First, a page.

The rates of syphilis, gonorrhea, and chlamydia cases per 100,000 in the United States have steadily risen over the last decade and increased 11.2%, 5.9%, and 2.8%, respectively, from 2018 to 2019 (DHHS, 2021). People with HIV are at an increased risk of bacterial sexually transmitted infections (STIs), including chlamydia, gonorrhea, and syphilis (CDC, 2004). However, early detection and treatment of bacterial STIs in people with HIV can lead to a reduction in HIV transmission (CDC, 2004). Despite guidelines for at least annual screening among sexually active persons with HIV, only an estimated 55% received a syphilis test in the past year, 23% received a gonorrhea test in the past year, and 24% received a chlamydia test in the past year based on a nationally-representative survey of adults with HIV receiving medical care in the United States (Flagg et al., 2015). This measure will help providers focus their attention and quality improvement efforts towards testing and treating sexually transmitted infections in patients with HIV, thus reducing the complications to long-term syphilis infection and reducing STI incidence (Patel et al., 2012)


Clinical Recommendation Statements

"Routine serologic screening for syphilis is recommended at least annually for all persons with HIV infection who are sexually active, with more frequent screening (i.e., every 3-6 months) for those who have multiple or anonymous partners" (Panel on Opportunistic Infections in Adults and Adolescents with HIV, 2022, p. Y-3).

"Patients undergoing screening or treatment for syphilis also should be evaluated for other sexually transmitted diseases such as chlamydia and gonorrhea at anatomic sites of exposure in men and for chlamydia, gonorrhea, and trichomonas in women" (Panel on Opportunistic Infections in Adults and Adolescents with HIV, 2022, p. Y-3).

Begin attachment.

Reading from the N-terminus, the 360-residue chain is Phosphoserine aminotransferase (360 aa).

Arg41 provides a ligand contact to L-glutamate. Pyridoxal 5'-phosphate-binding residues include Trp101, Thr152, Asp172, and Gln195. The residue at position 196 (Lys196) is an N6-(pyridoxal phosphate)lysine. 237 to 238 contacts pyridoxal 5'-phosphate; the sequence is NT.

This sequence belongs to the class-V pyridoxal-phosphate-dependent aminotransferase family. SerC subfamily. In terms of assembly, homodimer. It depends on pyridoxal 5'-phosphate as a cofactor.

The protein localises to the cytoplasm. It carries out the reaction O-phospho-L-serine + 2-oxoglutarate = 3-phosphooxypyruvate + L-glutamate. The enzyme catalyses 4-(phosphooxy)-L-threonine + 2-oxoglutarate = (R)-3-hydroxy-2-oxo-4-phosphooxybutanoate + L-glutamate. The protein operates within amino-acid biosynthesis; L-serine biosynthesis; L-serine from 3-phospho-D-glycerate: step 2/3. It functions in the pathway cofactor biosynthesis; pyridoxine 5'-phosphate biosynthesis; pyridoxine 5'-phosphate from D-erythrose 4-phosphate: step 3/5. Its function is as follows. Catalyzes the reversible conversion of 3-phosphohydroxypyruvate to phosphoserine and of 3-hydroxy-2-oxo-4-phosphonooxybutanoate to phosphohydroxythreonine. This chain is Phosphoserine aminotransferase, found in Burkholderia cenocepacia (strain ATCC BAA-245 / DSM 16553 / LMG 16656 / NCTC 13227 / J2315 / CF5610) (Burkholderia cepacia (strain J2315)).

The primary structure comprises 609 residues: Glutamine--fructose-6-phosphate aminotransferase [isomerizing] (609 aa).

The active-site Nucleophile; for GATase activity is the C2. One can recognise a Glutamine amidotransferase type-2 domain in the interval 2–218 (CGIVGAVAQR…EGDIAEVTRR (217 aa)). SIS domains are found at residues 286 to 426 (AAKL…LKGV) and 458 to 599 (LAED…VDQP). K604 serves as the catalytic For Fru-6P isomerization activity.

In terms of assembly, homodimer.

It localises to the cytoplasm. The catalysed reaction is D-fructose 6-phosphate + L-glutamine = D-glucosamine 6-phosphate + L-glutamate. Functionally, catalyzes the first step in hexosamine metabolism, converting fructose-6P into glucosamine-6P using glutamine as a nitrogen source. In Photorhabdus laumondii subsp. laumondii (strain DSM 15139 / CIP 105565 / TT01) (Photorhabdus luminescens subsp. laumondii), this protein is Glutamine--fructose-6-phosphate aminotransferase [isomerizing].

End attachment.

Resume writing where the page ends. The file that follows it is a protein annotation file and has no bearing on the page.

"The USPSTF recommends screening for syphilis in persons who are at increased risk for infection. When deciding which persons to screen for syphilis, clinicians should consider the prevalence of infection in the communities they serve, as well as other sociodemographic and behavioral factors that may be associated with increased risk of syphilis infection. For example, prevalence of syphilis is higher in men, men who have sex with men, persons with HIV infection, young adults, and persons with a history of incarceration, sex work, or military service…. Optimal screening frequency for persons who are at increased risk for syphilis infection is not well established. Men who have sex with men or persons with HIV infection may benefit from screening at least annually or more frequently (e.g., every 3 to 6 months) if they continue to be at high risk" (USPSTF, 2022, p. 1244-1246).

"At the initial HIV care visit, providers should screen all sexually active persons for syphilis, gonorrhea, and chlamydia, and perform screening for these infections at least annually during the course of HIV care. Specific testing includes syphilis serology and [a nucleic acid amplification test] NAAT for N. gonorrhoeae and C. trachomatis at the anatomic site of exposure" (Workowski et al., 2021, p. 26).